AstraZeneca and the under 60’s: 50 shades of Grey

If you’re drawn to this article, then you’re probably looking for some information to help you make a decision regards getting your COVID vaccine. 

With the federal government seemingly saying one thing and other institutions such as ATAGI saying another, you may well be wondering what the best thing to do is? Wait for the Pfizer vaccine or get the AstraZeneca vaccine now. If you are in this quandary, then you are not alone.  

There appear to be two reasons that are making this decision difficult:   

  1. The level of risk one is likely to accept is very individual (and hence two people may make quite different choices based on the same information). 
  1. With respect to the AstraZeneca vaccine, risk/benefit changes quite significantly depending on the amount of virus within the community and the age of an individual. 

To give an example, let’s take two ends of the age spectrum eligible for the AstraZeneca vaccine and change the level of virus in the community.  

Based on Australian data, both the 18-29-year-old group and 80+ have the same risk of developing thrombosis with thrombocytopenia syndrome (TTS) from the vaccine; this is around 1.9 per 100,000 people (roughly 3% of those people die, with more severe disease reported in younger people). However, with these age groups, their risk of death and serious illness from COVID looks quite different over time (shown here as community infection over 4 months).  

For context, low circulating virus numbers would be akin to our first Australian COVID wave, medium levels would be similar to the second wave in Victoria and high levels would be similar to European infection numbers.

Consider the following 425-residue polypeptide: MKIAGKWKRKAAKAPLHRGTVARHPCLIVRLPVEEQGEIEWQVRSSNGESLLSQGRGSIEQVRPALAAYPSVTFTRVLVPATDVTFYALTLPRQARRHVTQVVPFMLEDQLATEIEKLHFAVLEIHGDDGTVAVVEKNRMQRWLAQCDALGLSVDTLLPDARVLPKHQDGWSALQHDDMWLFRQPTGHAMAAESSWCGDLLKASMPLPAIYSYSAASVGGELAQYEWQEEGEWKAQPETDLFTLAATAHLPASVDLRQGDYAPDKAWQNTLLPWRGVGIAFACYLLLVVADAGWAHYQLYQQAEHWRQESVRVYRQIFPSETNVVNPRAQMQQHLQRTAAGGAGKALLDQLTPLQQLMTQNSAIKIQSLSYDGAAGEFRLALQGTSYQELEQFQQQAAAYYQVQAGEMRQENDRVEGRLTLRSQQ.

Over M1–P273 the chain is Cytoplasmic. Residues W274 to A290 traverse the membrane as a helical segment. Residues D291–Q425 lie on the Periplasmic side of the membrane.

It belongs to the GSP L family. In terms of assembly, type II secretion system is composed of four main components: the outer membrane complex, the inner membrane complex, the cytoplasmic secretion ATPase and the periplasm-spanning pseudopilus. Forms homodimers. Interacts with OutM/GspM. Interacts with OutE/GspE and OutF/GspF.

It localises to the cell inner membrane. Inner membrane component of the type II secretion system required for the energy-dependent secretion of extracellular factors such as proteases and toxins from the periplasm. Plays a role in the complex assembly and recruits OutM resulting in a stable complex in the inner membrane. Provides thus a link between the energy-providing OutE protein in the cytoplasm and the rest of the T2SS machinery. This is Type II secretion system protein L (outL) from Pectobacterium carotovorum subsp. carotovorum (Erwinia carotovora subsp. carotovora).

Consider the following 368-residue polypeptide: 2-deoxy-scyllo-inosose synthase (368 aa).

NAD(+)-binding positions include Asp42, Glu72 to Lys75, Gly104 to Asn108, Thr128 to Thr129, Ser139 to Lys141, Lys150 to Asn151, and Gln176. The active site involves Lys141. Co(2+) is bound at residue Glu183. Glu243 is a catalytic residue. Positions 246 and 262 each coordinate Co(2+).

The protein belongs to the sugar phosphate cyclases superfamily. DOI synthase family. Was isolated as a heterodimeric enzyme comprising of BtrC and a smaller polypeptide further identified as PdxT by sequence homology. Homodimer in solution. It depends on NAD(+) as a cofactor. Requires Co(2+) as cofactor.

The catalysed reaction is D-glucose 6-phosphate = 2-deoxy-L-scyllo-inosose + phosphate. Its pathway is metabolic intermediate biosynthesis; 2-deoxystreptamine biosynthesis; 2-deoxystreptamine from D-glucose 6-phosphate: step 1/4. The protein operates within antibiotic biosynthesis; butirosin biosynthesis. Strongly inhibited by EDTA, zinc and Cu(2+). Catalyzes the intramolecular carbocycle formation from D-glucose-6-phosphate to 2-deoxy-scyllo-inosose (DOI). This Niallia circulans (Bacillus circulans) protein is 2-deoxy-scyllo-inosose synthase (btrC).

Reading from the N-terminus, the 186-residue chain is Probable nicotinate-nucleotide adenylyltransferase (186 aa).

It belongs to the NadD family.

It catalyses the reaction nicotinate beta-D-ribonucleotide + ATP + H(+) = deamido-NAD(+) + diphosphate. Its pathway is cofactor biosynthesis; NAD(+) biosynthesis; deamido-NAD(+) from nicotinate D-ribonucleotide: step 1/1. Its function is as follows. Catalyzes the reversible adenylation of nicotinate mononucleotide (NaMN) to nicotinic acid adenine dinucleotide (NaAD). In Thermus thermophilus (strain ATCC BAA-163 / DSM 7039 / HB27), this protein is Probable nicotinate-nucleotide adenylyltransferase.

18-29 year old age group 

Community infections per 100,000 Deaths prevented per 100,000 vaccines ICU admissions prevented per 100,000 vaccines Hospitalisations prevented per 100,000 vaccines 
Low (29) 0.1 
Medium (275)  0.1 1.3 10.6 
High (3544) 64 

>80 year old age group 

Community infections per 100,000Deaths prevented per 100,000 vaccinesICU admissions prevented per 100,000 vaccinesHospitalisations prevented per 100,000 vaccines 
Low (29) 6.2 1.6 11.5 
Medium (275)  183.6 5.2 260.5 
High (3544) 733 110 1239 

As you can see, the risk of developing COVID in your 80’s or 90’s at any circulating amount of virus puts you at greater risk of serious consequence and death than the vaccine, so that decision is relatively straightforward. What about an 18-year-old? When does that risk/benefit balance favour vaccination with AstraZeneca? At low levels of community infection? At medium levels?  

This is where the advice from ATAGI and the federal government differs – ATAGI’s advice is based on our current low/medium levels of community infection. The federal government wants you to make up your own mind on what acceptable risk looks like based on several variables such as (but not limited to); the volatility in community infection (especially as the virus becoming more infectious), the economic impact of illness and availability of vaccine type. 

As things stand, our current approach at yourGP is to vaccinate all those over 18 years old who opt for AstraZeneca once an informed decision around risks, benefits and alternatives has been reached. Given the small but significant risk of TTS, we will ask you to sign a consent form acknowledging that you have considered this risk and are happy to proceed to vaccination.  

To access the data for your own age group please see the link below. Please note, that this data is based on Australian vaccination and infection numbers which are low compared to global data. It also assumes that you are healthy. Any condition that puts you at higher risk of COVID complications will need to be considered separately. 

Whatever you decide, know that your GP and staff here at yourGP will endeavour to support and facilitate your decision as best we can.

Please note, that if we become able to administer Pfizer vaccines into the future, we are bound by the government rollout plan for allocation of these vaccines and will not be able to vaccinate on preference alone.   

Dr Kati Davies